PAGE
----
Greek & English Pronouns and Linguistic Typology

This post does not seek to provide any sort of new or exciting insight into Hellenistic Greek. The main goal is to help situation the language among other languages in terms what’s the same and what’s different.

D. N. S. Bhat (2004, 1-15) proposes that the primary typological division among languages divides them into two person languages and three person languages. He further argues that the majority of languages are of the former type, not the latter. This distinction is motivated by two factors.

  1. Formal (morphological & lexical) differences:
    • Some languages use parallel or similar forms for all three pronouns and other languages.
    • Other languages have parallel or similar forms for the 1st and 2nd person pronouns only and the 3rd person patterns closer to another pro-form (the demonstrative is common for this).
  2. Pragmatic factors in pronoun usage. The standard/traditional definition of a pronoun as a word that stands for a noun or noun phrase does not work for 1st and 2nd person pronouns in the same way that it does for 3rd person forms.
    • 1st and 2nd person pronouns cannot be replaced by a noun phrase while 3rd person forms can:
      • “I have been studying pronouns for six months.” vs. “The speaker has been studying pronouns for six months.”
    • In the second sentence, the audience would either assume “the speaker” referred to some other speaker perhaps at a conference session. The change from pronoun to NP also brings a change in propositional content of the sentence. Conversely, 3rd person pronouns can be freely interchanged with noun phrases with no change in propositional content:
    • At a basic level, 1st and 2nd person pronouns are interlocutive (i.e. involve the interlocutors of a discourse) in nature while third person pronouns (like demonstratives and other classes of pro-forms) are substitutive in nature.

Now I would suggest that English and Greek are generally representative of each system, Greek being a two person language and English being a three person language. We see this in the morphological forms of the two languages. While Hellenistic Greek 3rd person pronoun follows the same inflectional pattern as the demonstrative and article, the language has a unique inflection system limited only to the 1st and 2nd person forms—[updated & corrected; see comments] though it must be noted that Classical Greek was a three person language with the 3rd person pronoun paralleling the 1st and 2nd. This shifted to the system we find in the Hellenistic period:

1st Singular 1st Plural 2nd Singular 2nd Plural
n ἐγώ ἡμεῖς σύ ὑμεῖς
g ἐμοῦ / μου ἡμῶν σου / σου ὑμῶν
d ἐμοί / μοι ἡμῖν σοί / σοι ὑμῖν
a ἐμέ / με ἡμᾶς σέ / σε ὑμᾶς

In contrast, the English personal pronoun system connects the 3rd person to other two persons rather than the demonstrative (this goes back to Old English):

Singular Plural
1st I me we us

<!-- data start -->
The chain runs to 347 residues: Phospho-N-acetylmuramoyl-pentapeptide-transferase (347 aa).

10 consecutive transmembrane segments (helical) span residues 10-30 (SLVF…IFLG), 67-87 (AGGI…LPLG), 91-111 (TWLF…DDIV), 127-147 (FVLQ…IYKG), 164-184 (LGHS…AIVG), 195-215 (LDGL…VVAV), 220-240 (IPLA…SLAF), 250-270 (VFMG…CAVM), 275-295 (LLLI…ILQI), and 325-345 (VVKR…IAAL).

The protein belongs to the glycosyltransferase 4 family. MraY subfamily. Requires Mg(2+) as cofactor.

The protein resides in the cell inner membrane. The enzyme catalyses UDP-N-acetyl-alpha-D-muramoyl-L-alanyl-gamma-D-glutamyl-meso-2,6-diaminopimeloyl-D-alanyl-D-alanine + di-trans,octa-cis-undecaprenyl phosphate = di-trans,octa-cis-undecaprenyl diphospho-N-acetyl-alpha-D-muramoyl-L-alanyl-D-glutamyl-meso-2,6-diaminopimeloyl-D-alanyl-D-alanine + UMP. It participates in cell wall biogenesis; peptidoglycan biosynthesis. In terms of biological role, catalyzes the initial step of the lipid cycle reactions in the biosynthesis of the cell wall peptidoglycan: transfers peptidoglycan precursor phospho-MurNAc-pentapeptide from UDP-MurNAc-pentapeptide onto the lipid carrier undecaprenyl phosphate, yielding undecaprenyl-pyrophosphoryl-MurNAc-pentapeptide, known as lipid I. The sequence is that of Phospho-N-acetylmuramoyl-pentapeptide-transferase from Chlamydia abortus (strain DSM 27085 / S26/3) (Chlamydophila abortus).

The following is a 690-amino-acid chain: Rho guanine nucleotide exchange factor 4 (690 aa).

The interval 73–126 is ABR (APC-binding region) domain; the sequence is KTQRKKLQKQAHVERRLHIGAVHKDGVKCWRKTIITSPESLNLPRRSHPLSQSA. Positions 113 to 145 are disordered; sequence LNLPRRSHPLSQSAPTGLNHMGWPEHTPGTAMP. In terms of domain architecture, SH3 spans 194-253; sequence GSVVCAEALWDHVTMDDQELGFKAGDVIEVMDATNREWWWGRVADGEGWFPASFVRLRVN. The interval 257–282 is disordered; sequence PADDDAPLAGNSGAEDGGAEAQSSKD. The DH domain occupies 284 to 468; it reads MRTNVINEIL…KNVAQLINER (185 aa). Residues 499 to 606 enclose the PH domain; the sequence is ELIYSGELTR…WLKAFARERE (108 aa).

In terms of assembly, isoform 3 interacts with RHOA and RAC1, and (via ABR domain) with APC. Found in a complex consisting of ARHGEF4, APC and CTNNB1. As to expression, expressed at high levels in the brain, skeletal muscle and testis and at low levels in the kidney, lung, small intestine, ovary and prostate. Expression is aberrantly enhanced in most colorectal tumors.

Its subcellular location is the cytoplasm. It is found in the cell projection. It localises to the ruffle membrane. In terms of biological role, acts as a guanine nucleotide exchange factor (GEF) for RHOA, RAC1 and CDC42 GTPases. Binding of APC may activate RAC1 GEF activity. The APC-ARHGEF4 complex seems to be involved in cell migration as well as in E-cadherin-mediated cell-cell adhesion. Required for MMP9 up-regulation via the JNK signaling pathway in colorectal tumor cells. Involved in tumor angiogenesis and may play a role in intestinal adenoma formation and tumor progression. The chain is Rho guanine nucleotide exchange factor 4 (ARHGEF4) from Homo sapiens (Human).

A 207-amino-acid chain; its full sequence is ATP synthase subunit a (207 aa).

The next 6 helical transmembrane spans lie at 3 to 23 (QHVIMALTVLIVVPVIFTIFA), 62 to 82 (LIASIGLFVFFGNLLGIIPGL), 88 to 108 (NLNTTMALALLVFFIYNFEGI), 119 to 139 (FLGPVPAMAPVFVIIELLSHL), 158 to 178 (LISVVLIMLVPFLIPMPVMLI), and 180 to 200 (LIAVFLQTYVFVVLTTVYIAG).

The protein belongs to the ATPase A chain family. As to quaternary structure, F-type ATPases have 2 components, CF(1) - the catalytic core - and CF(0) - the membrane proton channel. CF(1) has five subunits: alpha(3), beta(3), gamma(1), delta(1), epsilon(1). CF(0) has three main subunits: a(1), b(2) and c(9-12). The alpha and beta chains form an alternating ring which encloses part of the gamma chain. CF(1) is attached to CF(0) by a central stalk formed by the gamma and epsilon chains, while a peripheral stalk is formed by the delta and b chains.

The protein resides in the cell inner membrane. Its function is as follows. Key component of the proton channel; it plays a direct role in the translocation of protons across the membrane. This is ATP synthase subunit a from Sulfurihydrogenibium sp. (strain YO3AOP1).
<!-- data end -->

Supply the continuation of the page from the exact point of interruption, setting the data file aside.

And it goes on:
2nd you you you you
Masc he him
3rd Fem she her they them
Neut it it

2 thoughts on “Greek & English Pronouns and Linguistic Typology

  1. ἑός is not the 3rd person singular older Greek pronoun but a pronominal adjective. Rather the 3rd person singular is: gen. οὗ (enclitic οὑ – older  ἕο, ἑο), dat. οἷ (enclitic οἱ), acc. ἕ (enclitic ἑ). The older root appears to be σϝε; this is related to the Latin reflexive and is the source of the aspiration in the 3rd-person reflexive ἑαυτοῦ/αὑτοῦ κτλ. Wiktionary is not altogether accurate. See Smyth §325 and the notes there; Smyth is much more reliable.

    I wonder too about the way Italian and German use 3rd-person pronouns (and verbs) ‘lei’ and “Sie” in formal speech (as opposed to ‘tu’ or ‘voi’, ‘Du’ and ‘Ihr’).
    Also, although it has always seemed to me an affectation, I’ve observed several instances of people referring to themselves and their actions in 3rd-person phraseology, sometimes even using a demonstrative: “This author has observed not a few instances of this obnoxious behavior on the part of XYZ.”

    I have to say that I am rather skeptical of this sort of blanket generalization about languages; I always wonder how many the generalizer knows and how well he or she knows them.

    1. Thanks for the correction on the 3rd person forms. My initial memory & instinct was that Classical Greek had three parallel personal pronouns, but in double checking, I went to the wrong place.

      As for the use of speakers using the third person, it is quite clearly non-standard usage and could probably be explained relatively easily. For example, the use of the phrase “This author” seems to me a result of the distance between writer and read so that the writer (because he is not actually present) does not necessarily need to be viewed as an interlocutor. Authors also use the the plural “we” at times in writing, but I would never venture to say on the basis of that the it is unreasonable to claim that plurals 1st person pronouns across languages refer to multiple people.

      I know you’re rather skeptical. Sometimes I understand it and sometimes I don’t. Personally, I’m more skeptical about supposed reconstructions of PIE than I am about typological statements. In any case, I’d venture a guess that Bhat knows at least five or six languages himself.

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